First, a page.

Singapore has begun 2021 on a positive note, with headline inflation coming in positive in January after months of being in the red.

Headline inflation – which measures the total inflation in the economy – edged up by 0.2% y-o-y in January, according to the Consumer Price Index (CPI) released by the Department of Statistics (Singstat) on Feb 23.

This is up from the 0% posted in December 2020 and follows an increase in the prices of accommodation and transport.

Meanwhile, core inflation – which gauges price increments to sectors other than accommodation and private transport – edged up to -0.2% y-o-y from -0.3% in the month before. 

This follows a smaller decline in services costs, the Monetary Authority of Singapore (MAS) and Ministry of Trade and Industry (MTI) detail in a joint release.

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Prices from the services sector was down by -0.3% y-o-y from -0.8% in December 2020 due to higher tuition and other fees and point-to-point transport service costs.

Conversely, the prices of retail and other foods fell at a slightly steeper pace of -1.3%, from -1.2% in December. MAS and MTI attribute this to larger declines in the prices of personal care products and clothing & footwear.

A similar trend was observed in the -9.7% decrease in the prices of electricity & gas in January, compared to the -6.7% dip posted in the month before.

This was in response to the downward revision in electricity tariffs.

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Food inflation – while expansionary – also edged down to 1.5% in January, from 1.6% in the month before. This comes as the prices of non-cooked food and restaurant meals had risen at a more moderate pace.

Price increments were seen across the other segments reflected in the CPI computation. The biggest jump was seen in private transport inflation which rose to 1.9%, from 1.2% in December.

This is due to a larger increase in car prices as well as a more modest fall in petrol prices.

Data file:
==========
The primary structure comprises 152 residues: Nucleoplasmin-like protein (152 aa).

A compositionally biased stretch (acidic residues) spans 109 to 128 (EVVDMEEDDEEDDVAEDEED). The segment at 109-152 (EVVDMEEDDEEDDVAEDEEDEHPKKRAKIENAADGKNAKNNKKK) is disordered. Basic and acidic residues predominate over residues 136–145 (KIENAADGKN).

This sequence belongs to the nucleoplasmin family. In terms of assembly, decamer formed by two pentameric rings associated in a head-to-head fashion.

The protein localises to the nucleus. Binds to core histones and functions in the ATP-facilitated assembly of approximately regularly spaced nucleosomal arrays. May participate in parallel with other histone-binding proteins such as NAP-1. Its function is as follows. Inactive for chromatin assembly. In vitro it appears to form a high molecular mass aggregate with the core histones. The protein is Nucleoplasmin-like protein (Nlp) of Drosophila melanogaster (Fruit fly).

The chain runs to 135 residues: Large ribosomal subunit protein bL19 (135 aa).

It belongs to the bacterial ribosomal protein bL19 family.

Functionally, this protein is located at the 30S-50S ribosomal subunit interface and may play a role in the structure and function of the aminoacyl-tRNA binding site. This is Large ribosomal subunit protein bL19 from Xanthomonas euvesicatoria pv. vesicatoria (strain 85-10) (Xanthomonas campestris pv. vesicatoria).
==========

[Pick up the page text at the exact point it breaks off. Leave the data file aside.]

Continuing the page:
Accommodation inflation similarly picked up to 0.5% in January as housing rents increased at a faster rate due to the expiry of rental rebates given to households living in public rental flats.

Households living in public rental flats received 50% rental rebates from October to December 2020 as part of government measures to help households cope with the economic impact of the pandemic.

For comparison, accommodation inflation had come in at 0.3% in December 2020.

Touching on the inflation levels for 2020, MAS and MTI note that both the core and headline price gauges had averaged at -0.2%.

Looking ahead, the authorities expect core inflation to average between 0% and 1%, while headline inflation is expected to fall between -0.5% and 0.5%.

“Core inflation is forecast to turn mildly positive this year, as the projected rise in oil prices from a year ago leads to a pickup in the oil‐related components of the CPI and the disinflationary effects of government subsidies introduced in 2020 fade,” the authorities say.

In line with this, they foresee a gradual increase in domestic inflation, in tandem with the recovery in Singapore’s economy. 

Signs of these can already be seen. For instance, accommodation costs have stabilised with housing rents in some areas increasing, MAS and MTI note.

Similarly, they note that private transport costs have risen on the back of firm demand for cars and higher petrol costs.

Meanwhile, on an external front, the authorities expect inflation to pick up amid the recovery in global oil prices. Brent crude oil prices have risen further since the last quarter of 2020 following output cuts among the Organization of the Petroleum Exporting Countries (OPEC).

Additionally, “continuing negative output gaps in Singapore’s major trading partners should cap the extent of the increase in underlying global inflation,” MAS and MTI add.

Private sector economists are largely in agreement with this. 

Sin Beng Ong, from JPMorgan Chase’s emerging markets Asia, economic and policy research team expects core inflation to turn gradually positive in 1H2021. 


In this time, he expects employment to “recover with a lag, following a decline that has surpassed that of the 2008 crisis”.

“As with output, the bulk of the employment decline has come from the non-manufacturing sectors, and given the anticipation of a multi-speed recovery across the various service sectors, we expect the employment recovery to be similarly variegated,” adds Ong.

This resonates with economists at RHB’s Singapore research team. 

Ong and RHB’s economists predict that the MAS will keep the S$NEER (Singapore Dollar Nominal Effective Exchange Rate) at a 0% appreciation path at its upcoming April review.

This is due to the gradual recovery in economic activities and muted inflation outlook, they add.